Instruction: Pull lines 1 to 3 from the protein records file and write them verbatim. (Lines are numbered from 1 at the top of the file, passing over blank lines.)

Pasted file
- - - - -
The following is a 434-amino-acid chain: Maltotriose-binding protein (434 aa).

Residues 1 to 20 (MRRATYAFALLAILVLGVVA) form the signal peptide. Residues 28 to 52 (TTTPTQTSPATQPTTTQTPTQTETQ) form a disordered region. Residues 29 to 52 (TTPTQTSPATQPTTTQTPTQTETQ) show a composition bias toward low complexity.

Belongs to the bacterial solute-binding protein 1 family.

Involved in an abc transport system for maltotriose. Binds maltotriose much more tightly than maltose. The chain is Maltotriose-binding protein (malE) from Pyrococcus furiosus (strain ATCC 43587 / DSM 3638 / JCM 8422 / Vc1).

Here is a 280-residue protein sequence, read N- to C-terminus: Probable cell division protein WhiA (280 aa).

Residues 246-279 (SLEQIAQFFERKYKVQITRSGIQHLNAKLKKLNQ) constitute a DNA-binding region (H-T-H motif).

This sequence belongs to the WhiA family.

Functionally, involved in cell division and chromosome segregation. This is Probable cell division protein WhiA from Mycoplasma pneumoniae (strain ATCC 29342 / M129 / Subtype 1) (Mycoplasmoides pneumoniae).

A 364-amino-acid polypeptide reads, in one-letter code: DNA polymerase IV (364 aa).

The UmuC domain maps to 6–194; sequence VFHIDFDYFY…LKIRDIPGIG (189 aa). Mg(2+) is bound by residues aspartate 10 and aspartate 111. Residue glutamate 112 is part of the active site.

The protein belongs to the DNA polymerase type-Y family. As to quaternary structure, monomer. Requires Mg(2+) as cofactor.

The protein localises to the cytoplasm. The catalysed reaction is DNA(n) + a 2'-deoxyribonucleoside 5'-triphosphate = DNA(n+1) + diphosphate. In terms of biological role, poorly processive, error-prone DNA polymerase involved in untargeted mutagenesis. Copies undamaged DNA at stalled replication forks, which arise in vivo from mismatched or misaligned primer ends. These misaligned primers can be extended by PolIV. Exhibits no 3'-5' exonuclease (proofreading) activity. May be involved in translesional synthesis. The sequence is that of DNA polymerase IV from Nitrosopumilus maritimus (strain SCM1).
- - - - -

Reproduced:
The following is a 434-amino-acid chain: Maltotriose-binding protein (434 aa).

Residues 1 to 20 (MRRATYAFALLAILVLGVVA) form the signal peptide. Residues 28 to 52 (TTTPTQTSPATQPTTTQTPTQTETQ) form a disordered region. Residues 29 to 52 (TTPTQTSPATQPTTTQTPTQTETQ) show a composition bias toward low complexity.

Belongs to the bacterial solute-binding protein 1 family.